“Organic” products are food products grown or manufactured without the use of synthetic pesticides, synthetic fertilizers, biological and chemical (again synthetic) additives (antibiotics, growth hormones, etc.), as well as genetically modified organisms of plants or animals.
The specified requirements are valid both for agricultural products and for food industry products.
When growing “organic” food products, manure, humus, and compost are used as fertilizers. These products are also used as feed for “organic” cattle and poultry.
What are the benefits of “organic” food?
Studies and surveys on this issue have demonstrated a number of key characteristics attributed to “organic” products that make them attractive. So, consumers of “organic” products believe that:
- They are more nutritious
- Fertilizers used by modern farmers can adversely affect health
- Growing “organic” products brings environmental benefits
- The meat of animals grown on inorganic feeds contains antibiotics, growth hormones and other additives that adversely affect health
Thus, “organic” foods are perceived as more healthy and healthy.
Nitrogen, potassium and phosphorus are the main mineral substances necessary for the development of plants. As studies have shown, synthetic fertilizers fully provide the soil with the necessary minerals. When using manure, humus or compost, it is impossible to predict the effectiveness and sufficient enrichment of the soil with the necessary minerals.
You should know that the deficit of mineral substances does not affect the content of certain substances in the grown products, but on the yield.
Studies have shown that there are no large differences in the content of minerals and vitamins in conventional and organic products.
“Organic” meat contains more polyunsaturated fatty acids and omega-3 compared to regular meat, although these comparisons are not entirely correct due to the heterogeneity of the samples studied.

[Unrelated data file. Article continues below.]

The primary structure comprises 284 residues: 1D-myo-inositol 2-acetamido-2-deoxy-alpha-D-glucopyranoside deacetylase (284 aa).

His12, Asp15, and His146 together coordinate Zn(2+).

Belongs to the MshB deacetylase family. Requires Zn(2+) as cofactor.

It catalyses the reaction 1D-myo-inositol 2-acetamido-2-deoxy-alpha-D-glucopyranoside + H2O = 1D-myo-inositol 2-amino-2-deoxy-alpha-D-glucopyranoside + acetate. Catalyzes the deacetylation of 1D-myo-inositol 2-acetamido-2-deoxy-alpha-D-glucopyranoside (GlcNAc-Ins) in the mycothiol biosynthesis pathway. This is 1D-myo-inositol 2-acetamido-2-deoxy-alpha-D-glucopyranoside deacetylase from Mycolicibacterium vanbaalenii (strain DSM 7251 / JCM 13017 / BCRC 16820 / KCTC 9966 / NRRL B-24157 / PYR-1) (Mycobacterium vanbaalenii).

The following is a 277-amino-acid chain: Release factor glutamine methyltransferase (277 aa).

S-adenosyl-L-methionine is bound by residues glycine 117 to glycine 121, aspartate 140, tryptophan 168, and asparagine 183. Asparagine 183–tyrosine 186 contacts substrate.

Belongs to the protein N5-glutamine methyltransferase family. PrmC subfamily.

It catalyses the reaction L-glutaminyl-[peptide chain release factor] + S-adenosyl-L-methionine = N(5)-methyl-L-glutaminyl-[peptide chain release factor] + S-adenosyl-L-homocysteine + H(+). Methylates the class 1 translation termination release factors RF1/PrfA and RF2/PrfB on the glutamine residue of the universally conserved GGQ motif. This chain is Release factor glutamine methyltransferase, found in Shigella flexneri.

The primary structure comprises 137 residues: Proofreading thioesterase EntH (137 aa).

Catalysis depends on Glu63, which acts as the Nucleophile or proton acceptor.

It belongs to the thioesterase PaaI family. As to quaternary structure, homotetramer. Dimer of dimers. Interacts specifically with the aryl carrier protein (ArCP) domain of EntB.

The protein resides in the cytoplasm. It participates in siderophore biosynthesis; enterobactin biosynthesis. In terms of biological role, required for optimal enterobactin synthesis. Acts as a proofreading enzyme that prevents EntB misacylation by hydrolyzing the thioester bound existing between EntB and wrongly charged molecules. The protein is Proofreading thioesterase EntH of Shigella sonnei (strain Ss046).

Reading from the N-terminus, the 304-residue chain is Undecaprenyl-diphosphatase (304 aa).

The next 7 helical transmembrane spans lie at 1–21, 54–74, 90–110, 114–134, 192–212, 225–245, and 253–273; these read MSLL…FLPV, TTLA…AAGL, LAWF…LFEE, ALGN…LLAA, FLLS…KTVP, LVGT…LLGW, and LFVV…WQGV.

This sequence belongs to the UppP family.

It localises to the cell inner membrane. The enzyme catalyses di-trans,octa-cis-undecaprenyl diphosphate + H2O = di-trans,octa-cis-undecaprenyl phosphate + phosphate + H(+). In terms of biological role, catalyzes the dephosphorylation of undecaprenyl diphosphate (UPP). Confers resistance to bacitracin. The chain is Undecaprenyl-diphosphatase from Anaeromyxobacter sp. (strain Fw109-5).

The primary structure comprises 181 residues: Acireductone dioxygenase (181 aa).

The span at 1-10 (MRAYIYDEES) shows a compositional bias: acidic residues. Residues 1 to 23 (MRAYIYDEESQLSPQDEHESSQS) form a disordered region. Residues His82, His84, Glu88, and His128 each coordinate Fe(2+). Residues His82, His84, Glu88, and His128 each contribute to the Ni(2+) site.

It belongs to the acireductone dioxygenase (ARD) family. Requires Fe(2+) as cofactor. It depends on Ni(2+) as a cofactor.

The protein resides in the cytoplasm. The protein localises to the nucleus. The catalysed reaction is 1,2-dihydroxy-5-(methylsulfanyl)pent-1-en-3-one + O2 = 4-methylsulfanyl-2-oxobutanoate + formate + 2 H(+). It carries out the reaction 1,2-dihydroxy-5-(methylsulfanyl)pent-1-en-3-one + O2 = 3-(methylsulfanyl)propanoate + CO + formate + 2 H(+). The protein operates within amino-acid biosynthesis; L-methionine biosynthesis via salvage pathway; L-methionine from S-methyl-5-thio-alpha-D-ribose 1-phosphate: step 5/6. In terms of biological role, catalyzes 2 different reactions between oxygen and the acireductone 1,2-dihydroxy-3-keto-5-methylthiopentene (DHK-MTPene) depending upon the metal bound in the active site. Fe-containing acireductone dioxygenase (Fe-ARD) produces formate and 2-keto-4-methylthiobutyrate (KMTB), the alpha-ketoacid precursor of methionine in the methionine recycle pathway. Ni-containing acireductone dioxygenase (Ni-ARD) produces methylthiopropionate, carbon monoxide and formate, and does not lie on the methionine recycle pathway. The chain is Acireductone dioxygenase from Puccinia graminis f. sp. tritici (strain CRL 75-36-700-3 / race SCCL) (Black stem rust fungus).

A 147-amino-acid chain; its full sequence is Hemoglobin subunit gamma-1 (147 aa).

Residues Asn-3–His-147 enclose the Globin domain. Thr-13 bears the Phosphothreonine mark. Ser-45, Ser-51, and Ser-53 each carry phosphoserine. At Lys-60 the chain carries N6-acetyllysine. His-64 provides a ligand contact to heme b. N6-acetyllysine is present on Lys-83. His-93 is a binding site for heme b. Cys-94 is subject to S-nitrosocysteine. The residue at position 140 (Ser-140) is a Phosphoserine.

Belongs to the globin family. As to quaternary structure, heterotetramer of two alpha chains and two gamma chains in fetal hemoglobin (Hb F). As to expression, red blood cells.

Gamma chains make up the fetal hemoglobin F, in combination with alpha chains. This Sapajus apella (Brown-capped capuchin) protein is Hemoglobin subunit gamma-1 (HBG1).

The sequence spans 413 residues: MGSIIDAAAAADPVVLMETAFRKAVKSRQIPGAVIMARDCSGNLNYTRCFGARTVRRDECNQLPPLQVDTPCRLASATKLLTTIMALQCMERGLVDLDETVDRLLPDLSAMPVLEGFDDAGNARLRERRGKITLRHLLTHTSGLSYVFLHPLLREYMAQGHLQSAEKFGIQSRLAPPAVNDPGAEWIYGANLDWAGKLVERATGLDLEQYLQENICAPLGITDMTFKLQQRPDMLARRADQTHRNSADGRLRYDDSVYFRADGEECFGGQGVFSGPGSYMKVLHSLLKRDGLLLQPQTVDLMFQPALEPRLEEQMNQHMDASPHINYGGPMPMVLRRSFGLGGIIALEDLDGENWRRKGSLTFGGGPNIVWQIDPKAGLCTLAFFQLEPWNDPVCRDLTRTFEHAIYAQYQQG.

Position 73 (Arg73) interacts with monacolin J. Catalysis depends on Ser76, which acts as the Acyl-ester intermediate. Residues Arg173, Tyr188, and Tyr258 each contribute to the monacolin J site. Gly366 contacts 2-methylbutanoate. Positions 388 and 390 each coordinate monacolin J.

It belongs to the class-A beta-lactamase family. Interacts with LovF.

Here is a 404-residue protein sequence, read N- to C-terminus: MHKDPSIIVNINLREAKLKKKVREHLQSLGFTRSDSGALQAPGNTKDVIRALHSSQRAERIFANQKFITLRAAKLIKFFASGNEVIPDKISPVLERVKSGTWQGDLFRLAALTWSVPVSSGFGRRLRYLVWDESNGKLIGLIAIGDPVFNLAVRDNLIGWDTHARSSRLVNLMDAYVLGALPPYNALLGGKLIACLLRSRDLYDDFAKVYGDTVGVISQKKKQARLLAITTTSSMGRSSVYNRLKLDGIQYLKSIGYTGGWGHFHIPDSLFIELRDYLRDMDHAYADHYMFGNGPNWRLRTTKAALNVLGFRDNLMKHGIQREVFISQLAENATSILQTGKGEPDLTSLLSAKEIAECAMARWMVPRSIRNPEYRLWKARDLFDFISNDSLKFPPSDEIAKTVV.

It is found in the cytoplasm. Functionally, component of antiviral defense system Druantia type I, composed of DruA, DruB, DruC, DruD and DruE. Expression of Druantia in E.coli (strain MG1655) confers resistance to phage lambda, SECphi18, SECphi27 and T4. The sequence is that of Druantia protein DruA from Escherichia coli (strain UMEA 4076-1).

The nutritional composition of milk and dairy products may be different depending on the components of the feed, season, etc. Nevertheless, milk produced both “organically” and by traditionally raised cows has the same amount of protein, vitamins, lipids and trace elements.
A study in England showed that “organic” milk has significantly higher levels of polyunsaturated fatty acids (including conjugated linoleic acid and alpha-linolenic acid), alpha-tocopherol and iron than normal but lower iodine and selenium levels
Growth hormones, sex hormones and antibiotics in food
Growth hormone (bovine recombinant growth hormone) is used to increase milk production, which allows to increase milk production by 10-15%. Studies show a slight excess of growth hormone in ordinary milk compared to organic. At the same time, 90% of growth hormone is destroyed by pasteurization of milk. In addition, bovine recombinant growth hormone is not active in relation to the human body and is destroyed in the gastrointestinal tract without any consequences.
Sex hormones are used to increase the volume of meat. It has been hypothesized that the content of sex hormones in meat can lead to early puberty in children. Studies have not confirmed this hypothesis.
Antibiotics in animal husbandry are used in large (non-therapeutic) doses in order to prevent diseases and improve animal growth. Some studies have shown that such use of antibiotics can lead to the development of antibiotic resistance and an increase in the number of diseases associated with super bacteria.
About the effects of pesticides
Excessive intake of pesticides in the body can lead to a mass of adverse events. Among them:
- prolonged neurological disorders
- developmental disability
- reproductive disorders
For children, the likelihood of negative effects of pesticides is higher:
- Children eat relatively more food (especially fruits and vegetables) per unit of body weight.
- Developing baby organ systems may be more susceptible to pesticides (such as the nervous system)
- Inability or decreased ability to neutralize metabolites
- Pesticides can affect the fetus through the placenta and through breast milk on the baby.
An additional reduction in the amount of pesticides can be achieved by washing, cleaning, thermal or other processing of food products.
At the same time, “organic” products also contain synthetic pesticides, which is caused by contamination of the soil allocated for “organic” farming, wind and water from the adjacent areas, but the content of pesticides in them is significantly lower than in traditional farming products.
Canned or frozen fruits and vegetables are an alternative to fresh fruits and vegetables for people concerned about pesticide residues. Most food preservation methods minimize nutritional loss, and are safe and well standardized. One comparative analysis of fresh, frozen, and canned vegetables by the University of Illinois showed that canned foods are nutritionally equivalent to their fresh and frozen counterparts, and conservation methods minimize pesticides.